There are a myriad of decisions to make when creating a comprehensive estate plan in Florida. In addition to choosing guardians and beneficiaries, it is critical to select the right administrator to oversee matters of your estate once you pass.
If you do not name an estate executor in the last will and testament, the court may appoint one for you. The best way to rest assured you have the right person for the job is to appoint one yourself.
What is the role of an estate administrator?
Once you pass, the estate administrator takes over as executive of your last will and testament. In addition to gathering all of the financial and legal documents needed, the administrator collects all property and assets included in the estate. Once the estate is appraised, any remaining expenses owed by the estate is paid out of that value. The remaining property and assets are then distributed to the beneficiaries named in the will.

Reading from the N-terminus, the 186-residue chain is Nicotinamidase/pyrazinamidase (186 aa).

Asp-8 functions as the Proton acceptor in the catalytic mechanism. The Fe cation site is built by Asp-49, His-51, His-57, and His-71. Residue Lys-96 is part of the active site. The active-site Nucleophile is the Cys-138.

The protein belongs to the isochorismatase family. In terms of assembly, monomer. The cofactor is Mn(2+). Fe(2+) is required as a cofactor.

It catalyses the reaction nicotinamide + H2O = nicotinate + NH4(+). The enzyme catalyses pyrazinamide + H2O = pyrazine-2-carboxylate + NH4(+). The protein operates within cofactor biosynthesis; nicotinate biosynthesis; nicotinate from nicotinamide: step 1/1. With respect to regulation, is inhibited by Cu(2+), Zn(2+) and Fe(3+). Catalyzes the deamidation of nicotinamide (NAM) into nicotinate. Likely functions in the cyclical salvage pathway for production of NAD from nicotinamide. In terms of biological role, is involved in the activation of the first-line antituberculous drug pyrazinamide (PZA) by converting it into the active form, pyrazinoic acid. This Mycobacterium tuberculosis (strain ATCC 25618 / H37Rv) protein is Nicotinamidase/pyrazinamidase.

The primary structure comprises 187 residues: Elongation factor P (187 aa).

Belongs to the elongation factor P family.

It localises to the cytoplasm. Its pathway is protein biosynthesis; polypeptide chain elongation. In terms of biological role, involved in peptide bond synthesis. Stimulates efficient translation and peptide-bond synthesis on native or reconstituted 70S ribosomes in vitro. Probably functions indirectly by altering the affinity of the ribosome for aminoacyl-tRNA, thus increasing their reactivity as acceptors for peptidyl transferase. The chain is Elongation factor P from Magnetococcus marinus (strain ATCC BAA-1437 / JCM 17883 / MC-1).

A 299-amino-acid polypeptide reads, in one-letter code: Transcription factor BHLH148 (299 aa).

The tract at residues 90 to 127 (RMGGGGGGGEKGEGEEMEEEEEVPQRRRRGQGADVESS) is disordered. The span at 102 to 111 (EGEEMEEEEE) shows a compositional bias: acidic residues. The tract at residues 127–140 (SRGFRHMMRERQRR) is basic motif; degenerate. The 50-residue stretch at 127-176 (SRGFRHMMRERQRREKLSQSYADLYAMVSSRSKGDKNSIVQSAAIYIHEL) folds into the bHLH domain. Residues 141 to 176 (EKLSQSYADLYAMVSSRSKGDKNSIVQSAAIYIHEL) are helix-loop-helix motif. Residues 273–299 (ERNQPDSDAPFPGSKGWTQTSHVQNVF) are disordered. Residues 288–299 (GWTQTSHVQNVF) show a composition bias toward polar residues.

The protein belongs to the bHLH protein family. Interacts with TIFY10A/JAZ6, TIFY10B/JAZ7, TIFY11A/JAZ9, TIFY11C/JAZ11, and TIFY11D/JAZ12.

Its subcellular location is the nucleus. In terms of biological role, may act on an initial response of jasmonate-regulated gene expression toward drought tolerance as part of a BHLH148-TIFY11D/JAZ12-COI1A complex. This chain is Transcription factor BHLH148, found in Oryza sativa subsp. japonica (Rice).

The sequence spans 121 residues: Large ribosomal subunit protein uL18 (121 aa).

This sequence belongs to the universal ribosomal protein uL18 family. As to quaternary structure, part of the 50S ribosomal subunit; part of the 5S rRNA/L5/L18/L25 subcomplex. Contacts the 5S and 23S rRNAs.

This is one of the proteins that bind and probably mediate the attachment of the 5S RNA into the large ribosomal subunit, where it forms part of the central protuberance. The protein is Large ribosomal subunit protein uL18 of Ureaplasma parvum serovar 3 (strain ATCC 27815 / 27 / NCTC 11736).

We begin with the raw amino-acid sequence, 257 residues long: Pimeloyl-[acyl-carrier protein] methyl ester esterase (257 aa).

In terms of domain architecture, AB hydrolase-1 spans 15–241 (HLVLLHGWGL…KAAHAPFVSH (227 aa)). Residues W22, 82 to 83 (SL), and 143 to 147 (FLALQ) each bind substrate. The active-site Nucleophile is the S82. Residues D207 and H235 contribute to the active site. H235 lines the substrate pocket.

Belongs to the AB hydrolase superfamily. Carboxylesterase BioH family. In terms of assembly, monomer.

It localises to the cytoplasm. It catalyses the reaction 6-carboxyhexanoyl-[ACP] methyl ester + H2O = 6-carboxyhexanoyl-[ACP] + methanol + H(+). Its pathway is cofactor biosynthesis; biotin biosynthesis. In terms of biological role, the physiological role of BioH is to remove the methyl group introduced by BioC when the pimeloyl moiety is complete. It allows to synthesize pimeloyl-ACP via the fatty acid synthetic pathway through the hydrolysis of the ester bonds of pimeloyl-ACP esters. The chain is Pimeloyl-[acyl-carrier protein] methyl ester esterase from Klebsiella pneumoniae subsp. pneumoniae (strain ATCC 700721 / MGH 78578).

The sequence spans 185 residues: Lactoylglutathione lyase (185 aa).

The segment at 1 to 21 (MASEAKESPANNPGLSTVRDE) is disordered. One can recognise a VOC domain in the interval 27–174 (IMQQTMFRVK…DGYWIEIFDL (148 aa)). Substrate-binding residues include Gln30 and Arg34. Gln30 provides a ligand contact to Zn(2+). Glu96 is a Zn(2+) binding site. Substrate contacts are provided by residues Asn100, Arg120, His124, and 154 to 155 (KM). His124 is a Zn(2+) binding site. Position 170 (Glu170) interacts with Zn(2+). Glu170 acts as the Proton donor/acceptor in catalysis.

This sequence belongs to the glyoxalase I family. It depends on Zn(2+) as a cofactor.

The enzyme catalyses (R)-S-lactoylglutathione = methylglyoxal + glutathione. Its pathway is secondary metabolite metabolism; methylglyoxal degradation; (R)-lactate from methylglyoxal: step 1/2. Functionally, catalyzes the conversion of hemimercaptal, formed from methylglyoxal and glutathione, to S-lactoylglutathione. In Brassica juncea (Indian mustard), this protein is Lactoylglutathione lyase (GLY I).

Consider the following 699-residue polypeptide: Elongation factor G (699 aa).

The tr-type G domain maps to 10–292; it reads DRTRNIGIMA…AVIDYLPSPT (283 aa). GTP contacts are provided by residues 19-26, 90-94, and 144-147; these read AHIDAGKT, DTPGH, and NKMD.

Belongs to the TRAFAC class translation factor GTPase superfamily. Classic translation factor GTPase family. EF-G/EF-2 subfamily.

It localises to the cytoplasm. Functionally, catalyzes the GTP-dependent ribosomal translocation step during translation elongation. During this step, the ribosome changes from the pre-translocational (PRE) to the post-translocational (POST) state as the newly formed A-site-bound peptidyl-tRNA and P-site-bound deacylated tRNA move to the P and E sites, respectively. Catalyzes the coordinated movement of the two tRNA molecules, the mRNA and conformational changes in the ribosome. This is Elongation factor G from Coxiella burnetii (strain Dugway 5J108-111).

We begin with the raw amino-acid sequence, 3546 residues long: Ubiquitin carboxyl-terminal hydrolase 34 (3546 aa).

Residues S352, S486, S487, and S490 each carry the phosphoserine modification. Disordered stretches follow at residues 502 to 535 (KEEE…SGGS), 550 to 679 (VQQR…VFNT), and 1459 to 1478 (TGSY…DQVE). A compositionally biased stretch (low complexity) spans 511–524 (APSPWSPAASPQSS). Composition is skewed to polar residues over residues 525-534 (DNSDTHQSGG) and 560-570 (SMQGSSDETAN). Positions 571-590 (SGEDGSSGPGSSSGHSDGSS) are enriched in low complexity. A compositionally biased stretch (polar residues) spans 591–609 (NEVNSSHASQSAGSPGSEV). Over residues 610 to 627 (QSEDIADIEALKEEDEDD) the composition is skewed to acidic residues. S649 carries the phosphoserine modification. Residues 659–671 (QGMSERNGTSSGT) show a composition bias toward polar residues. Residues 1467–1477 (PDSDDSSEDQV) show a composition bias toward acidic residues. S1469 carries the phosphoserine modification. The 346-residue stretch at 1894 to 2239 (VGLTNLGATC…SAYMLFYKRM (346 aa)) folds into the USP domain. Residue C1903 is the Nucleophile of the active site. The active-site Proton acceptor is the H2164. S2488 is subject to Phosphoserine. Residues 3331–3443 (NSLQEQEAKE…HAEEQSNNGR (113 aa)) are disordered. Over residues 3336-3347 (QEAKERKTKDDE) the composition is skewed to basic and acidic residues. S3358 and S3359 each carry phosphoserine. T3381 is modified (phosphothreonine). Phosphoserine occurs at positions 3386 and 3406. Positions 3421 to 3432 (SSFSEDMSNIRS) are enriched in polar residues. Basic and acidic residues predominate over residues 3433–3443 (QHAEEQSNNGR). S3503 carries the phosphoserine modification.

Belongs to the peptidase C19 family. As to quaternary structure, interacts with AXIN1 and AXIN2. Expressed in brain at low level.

The estate administrator is also responsible for safeguarding the estate from theft during the probate process.
What are good qualities for an estate administrator?
The administrator you appoint in your last will and testament should be ready and willing to take on a potentially complicated challenge. A good administrator will often possess a number of qualities that can help the probate process run smoothly and minimize possible problems along the way. According to Forbes, an executor should be:
- Able to keep documents and paperwork orderly and organized
- Able to meet strict deadlines during the probate process
- Able to read and understand complicated legal documents
- Able to handle accounting issues with reconciling the estate
- Able to mediate family disputes over property and/or assets
It is important to ask the person you have in mind if they have the time available to undertake such a venture.